A decision to declare an international public health emergency by the World Health Organization (WHO) this morning is widely expected as the number of confirmed novel coronavirus cases and death toll continue to rise in China.
However, WHO’s statement serves to soothe market jitters as it ‘opposes any restriction on travel and trade against China’. The chairman of WHO praised Chinese efforts to control the epidemic as ‘very impressive’.
US equity indices rebounded in the last hours of trading, lifted by financials (+1.25%), consumer staples (+1.05%), utilities (+0.89%) and information technology (+0.88%), whereas communication (-0.79%), healthcare (-0.78%), materials (-0.59%) were among the worst performing in S&P 500 sectors.
Tesla’s share price jumped over 10% to US$ 640.8 as its latest earnings smashed market consensus. The EPS came in at US$ 2.14, comparing to US$ 1.72 forecast. The company aims to produce at least half a million vehicles this year, which is 36% higher than last year’s output. The coronavirus outbreak in China, however, may put some uncertainty over its production in Shanghai and demand outlook in the first quarter of this year.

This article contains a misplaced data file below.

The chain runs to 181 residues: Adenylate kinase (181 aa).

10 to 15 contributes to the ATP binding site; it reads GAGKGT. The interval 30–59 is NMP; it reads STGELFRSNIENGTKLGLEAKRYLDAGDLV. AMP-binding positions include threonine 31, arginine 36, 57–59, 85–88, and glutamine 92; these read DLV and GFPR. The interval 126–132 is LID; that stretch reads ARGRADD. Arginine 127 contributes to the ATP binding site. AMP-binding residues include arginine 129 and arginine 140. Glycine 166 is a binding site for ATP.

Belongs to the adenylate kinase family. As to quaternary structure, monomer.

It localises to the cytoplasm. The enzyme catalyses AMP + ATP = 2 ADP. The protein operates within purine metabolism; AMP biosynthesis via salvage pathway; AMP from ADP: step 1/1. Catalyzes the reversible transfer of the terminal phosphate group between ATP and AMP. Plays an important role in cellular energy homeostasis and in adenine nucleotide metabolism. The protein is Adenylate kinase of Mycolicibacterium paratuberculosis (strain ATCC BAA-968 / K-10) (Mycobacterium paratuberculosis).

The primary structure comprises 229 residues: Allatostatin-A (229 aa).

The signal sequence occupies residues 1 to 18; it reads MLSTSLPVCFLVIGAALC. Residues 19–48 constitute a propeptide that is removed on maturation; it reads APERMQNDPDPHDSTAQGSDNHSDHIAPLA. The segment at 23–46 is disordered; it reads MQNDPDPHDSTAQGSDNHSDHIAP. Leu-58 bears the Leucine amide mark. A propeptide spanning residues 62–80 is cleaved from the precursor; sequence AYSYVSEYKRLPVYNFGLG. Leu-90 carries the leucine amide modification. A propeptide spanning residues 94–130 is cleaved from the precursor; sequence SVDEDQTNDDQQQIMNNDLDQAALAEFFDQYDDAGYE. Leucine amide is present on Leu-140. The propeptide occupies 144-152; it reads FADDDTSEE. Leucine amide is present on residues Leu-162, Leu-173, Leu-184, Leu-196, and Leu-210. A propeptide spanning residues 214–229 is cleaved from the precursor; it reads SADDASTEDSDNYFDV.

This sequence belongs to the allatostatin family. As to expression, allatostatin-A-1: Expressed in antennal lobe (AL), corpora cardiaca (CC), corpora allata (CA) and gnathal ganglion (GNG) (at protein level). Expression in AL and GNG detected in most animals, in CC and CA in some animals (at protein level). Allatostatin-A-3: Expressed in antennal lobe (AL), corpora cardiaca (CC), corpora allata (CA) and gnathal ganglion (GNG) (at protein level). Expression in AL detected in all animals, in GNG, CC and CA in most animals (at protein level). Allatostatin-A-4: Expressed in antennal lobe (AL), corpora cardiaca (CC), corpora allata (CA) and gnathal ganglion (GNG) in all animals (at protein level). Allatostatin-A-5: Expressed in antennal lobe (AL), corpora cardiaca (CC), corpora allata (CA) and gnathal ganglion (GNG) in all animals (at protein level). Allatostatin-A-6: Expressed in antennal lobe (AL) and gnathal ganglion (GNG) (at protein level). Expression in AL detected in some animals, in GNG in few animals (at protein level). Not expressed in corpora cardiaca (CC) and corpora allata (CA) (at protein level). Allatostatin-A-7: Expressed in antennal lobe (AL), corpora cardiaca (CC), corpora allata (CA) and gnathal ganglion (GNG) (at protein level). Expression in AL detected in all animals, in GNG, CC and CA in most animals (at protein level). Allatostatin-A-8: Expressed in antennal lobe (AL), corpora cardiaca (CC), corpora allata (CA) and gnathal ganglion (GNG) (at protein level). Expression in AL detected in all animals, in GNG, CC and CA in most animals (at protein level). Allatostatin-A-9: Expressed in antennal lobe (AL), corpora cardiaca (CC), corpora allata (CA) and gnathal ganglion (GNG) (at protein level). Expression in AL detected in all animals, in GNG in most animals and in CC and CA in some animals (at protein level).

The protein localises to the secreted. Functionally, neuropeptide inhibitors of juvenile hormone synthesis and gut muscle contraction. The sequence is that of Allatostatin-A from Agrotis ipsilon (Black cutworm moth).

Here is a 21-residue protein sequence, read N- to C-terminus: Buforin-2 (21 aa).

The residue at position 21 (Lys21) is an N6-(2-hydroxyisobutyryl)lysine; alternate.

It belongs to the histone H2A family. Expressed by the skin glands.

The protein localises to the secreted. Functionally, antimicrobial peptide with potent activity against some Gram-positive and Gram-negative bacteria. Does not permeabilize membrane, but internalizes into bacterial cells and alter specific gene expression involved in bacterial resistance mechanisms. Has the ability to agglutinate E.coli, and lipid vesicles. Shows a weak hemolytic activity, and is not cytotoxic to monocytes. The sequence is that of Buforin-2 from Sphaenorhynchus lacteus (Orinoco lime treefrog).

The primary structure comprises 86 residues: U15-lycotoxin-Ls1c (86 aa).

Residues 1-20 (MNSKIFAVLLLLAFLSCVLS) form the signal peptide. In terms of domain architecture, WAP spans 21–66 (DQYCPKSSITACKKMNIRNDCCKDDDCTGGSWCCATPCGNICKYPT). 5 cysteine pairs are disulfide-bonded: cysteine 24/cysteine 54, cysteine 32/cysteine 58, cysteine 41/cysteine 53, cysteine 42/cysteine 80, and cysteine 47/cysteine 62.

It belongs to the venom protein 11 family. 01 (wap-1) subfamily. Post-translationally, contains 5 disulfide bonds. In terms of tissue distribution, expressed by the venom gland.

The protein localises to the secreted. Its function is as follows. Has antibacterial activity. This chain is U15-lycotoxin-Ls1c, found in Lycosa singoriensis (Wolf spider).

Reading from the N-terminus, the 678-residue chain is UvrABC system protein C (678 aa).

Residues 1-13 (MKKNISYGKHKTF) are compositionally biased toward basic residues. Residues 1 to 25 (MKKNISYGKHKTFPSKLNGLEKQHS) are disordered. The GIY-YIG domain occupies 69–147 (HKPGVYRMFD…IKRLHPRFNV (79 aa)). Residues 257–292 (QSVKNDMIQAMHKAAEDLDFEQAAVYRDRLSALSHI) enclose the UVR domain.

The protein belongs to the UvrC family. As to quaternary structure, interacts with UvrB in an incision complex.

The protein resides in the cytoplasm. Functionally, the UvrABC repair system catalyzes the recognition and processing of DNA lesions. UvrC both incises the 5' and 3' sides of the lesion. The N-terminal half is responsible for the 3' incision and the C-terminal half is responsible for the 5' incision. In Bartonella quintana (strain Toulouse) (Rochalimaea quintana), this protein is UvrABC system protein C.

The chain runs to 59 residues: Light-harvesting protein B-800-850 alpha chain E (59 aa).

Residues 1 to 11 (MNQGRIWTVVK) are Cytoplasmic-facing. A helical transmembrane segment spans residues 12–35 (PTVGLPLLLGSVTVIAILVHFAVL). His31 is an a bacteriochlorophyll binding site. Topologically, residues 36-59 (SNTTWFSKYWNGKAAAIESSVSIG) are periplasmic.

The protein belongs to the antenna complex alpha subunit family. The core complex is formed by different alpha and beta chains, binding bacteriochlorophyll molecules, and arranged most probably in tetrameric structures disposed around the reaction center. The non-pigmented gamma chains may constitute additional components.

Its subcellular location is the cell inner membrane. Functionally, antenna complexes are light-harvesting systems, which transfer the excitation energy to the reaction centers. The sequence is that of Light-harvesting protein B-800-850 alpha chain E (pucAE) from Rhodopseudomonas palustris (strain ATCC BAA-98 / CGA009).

Today, traders will eye China’s official manufacturing PMI reading released at 9:00am for clues of economic stabilization. Global cyclical upswing was observed in manufacturing PMI data in the past few months. How strong is this recovery against an abrupt outbreak of health crisis in Asia-Pacific remains to be seen.
The ramifications of the coronavirus go beyond the many people who are infected and under treatment. There are also indirect impacts of the decisions that many millions of individuals make to minimize the chance of getting infected. These include reduced frequency of travel, shopping, dining, entertainment and investment, which may cause heavy losses to businesses who are associated with these affected industries.
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Margaret Yang Yan